Fried chicken is one compulsive craving and a Carnival time staple. It doesn’t have just one answer. Across this bird-frying city there is a great range of styles, from wing joints to specialty chicken recipes with pedigree.

I took a deep dive into the world of gas station chicken this week. But that’s only one page in the playbook to answer the call for fried chicken.

Below, I’m running down my favorite spots around town specifically for Carnival party consideration. All of these are recommended for large batch take-out chicken. I’m not including sit-down, restaurant-style chicken for obvious Mardi Gras time reasons.

McHardy’s Chicken & Fixin’s

1458 N. Broad St., 504-949-0000

I know New Orleans families who use McHardy’s chicken as a reward, a bargaining chip, even a tool to mediate disputes. Everyone I introduce to this Broad Street shop loves it. It is straightforward, big-batch, party-style chicken. The seasoning is just right, and so is the way the chicken is trimmed. It holds up remarkably well for later-day and even second-day eating. Cold McHardy’s chicken is still better than a lot of hot chicken from other places.

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The fried chicken at Crabby Jack's is topped with garlic, parsley and dill pickles in a style perfected by the late chef Austin Leslie.

Crabby Jack’s

428 Jefferson Hwy., Jefferson, 504-833-2722

This is chicken with a garnish on top and some back story behind it. Crabby Jack’s is the po-boy and plate lunch spinoff from Jacques-Imo’s Café. That restaurant was one of the last stops in the remarkable career of the late Austin Leslie, a revered master of Creole cooking. Fried chicken was his signature, and the style he made his own lives on here. Well seasoned with a good crisp crust, it’s topped with mix of chopped garlic and parsley for extra bite and dill pickle slices to finish it off. Crabby Jack’s cooks this to order, so always call ahead.

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Advocate staff photo by EMILY KASK - Chicken wings with wazzum sauce and loaded fries at We Dat's Chicken & Shrimp.

We Dat’s Chicken & Shrimp

1407 Canal St., 504-252-4927 and 4500 Old Gentilly Road, 504-605-9959

We Dat’s is a wing joint cut from a particularly New Orleans cloth. There’s a vibe of good feelings in its two stores that feels right for party food in any season. The wings are fried “naked” (no batter) and are heavily sauced. Try the signature wazzum sauce, which combines Buffalo and lemon pepper for something different.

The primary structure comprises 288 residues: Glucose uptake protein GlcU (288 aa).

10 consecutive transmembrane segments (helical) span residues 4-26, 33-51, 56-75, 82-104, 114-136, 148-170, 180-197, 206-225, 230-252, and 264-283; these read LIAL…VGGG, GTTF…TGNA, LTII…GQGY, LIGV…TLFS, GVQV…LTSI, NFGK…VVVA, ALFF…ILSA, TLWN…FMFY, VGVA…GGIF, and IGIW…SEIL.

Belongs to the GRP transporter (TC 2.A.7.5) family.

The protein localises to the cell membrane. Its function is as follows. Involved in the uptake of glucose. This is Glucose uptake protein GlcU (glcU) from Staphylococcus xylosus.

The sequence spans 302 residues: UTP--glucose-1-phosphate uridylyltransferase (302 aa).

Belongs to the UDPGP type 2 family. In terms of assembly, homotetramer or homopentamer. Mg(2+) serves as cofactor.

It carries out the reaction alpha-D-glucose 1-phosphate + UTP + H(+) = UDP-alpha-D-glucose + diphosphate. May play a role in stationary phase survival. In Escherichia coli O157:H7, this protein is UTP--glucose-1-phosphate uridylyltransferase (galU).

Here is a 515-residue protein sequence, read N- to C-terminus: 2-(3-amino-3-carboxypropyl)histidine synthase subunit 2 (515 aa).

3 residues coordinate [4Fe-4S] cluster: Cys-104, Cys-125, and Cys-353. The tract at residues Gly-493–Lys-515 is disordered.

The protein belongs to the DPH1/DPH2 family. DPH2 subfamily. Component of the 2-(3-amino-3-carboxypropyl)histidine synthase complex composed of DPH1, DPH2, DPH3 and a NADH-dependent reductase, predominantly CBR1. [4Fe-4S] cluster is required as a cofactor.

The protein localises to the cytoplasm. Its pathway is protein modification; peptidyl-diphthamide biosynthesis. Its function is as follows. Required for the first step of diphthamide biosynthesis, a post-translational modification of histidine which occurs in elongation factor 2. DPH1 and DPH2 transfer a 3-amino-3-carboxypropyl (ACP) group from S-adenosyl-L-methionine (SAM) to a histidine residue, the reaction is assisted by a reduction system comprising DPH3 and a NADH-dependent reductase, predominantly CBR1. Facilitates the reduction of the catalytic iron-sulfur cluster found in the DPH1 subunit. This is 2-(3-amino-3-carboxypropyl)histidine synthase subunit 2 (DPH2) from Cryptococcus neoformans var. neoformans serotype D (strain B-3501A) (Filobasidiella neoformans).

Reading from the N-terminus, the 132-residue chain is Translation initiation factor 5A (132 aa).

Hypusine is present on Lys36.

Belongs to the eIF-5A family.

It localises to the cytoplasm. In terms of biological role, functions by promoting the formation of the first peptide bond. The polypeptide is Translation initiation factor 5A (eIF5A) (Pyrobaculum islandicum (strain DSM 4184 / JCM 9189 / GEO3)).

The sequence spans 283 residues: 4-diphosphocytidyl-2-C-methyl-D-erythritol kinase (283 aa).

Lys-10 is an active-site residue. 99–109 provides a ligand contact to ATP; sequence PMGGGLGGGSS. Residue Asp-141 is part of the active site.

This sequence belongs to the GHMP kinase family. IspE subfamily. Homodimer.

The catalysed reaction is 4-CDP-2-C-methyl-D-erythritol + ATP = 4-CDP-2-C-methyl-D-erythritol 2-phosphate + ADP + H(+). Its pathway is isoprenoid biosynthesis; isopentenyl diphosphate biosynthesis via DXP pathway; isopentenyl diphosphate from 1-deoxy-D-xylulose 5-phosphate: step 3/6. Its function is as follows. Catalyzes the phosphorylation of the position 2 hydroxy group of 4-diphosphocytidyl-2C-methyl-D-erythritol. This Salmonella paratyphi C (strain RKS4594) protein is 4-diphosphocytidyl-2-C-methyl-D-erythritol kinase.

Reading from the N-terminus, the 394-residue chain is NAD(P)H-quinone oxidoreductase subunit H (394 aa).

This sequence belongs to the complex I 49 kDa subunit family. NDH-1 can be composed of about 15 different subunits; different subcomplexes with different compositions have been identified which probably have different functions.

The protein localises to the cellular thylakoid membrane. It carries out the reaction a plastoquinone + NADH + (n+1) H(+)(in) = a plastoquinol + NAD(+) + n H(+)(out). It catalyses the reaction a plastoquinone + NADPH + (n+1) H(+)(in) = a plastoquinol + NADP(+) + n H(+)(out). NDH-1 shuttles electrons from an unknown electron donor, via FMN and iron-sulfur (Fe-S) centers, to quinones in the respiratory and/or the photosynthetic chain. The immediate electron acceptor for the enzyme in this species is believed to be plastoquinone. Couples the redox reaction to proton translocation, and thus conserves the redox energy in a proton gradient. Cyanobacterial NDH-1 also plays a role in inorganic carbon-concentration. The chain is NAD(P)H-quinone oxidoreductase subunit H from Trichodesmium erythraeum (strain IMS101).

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Advocate staff photo by IAN MCNULTY - Bayou Hot Wings on South Claiborne Avenue serves chicken wings with a variety of sauces.

Bayou Hot Wings

6221 S. Claiborne Ave., 504-865-9464

Bayou Hot Wings is an updated version of the familiar take-out wing counter. The hand-crafted sauces are unique and very flavorful (try the “bayou sweet heat” for a streak of Crystal hot sauce flavor), and you can mix it up with frog legs or gator too.

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Ian McNulty: revisiting the old McKenzie’s, and finding a few parade route food tips _lowres

Advocate staff photo by Ian McNulty - The second location of McKenzie's opened in Gentilly in 1948. McKenzie's Chicken-in-a-Box debuted here in 1952 and is still in business.

McKenzie's Chicken-In-A-Box

3829 Frenchmen St., 504-943-8908

Mere mention of the McKenzie’s name is enough to get New Orleans people nostalgic for this long-lost bakery’s turtles and buttermilk drops. But one offshoot of the quirky local chain remains, and this one is all about fried chicken. McKenzie’s Chicken-In-A-Box has been around for ages and it’s still trucking from the back of an old bakery location in Gentilly. The name says it all. This chicken is economical, the skin is thick and dark, audibly crunchy and liberally peppered.

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Popeyes Louisiana Kitchen has roots in New Orleans and its chicken is part of many Mardi Gras parade parties.

Popeyes Louisiana Kitchen

Various locations

New Orleans normally shrugs at chain restaurants. But Popeyes was grandfathered in. It was born here before it went global, and it still has a place in the local heart. During Carnival time the colors of its box are nearly as ubiquitous as purple, green and gold.

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Fried chicken from Pollo Campero in Kenner is Latin style, and served with fried yucca, tortillas and salsas.

Pollo Compero

2810 Williams Blvd., Kenner, 504-305-5479

This is another chain that gets extra points for bringing something different to town. Pollo Compero is all about pollo frito, Latin American-style fried chicken. There’s a blast of citrus and salt in the seasoning, and support players of fried yucca, tortillas and salsa. It’s a big, international brand, though this eatery in Kenner is the lone local outpost and the only around between Houston and Atlanta.

Follow Ian McNulty on Twitter, @IanMcNultyNOLA.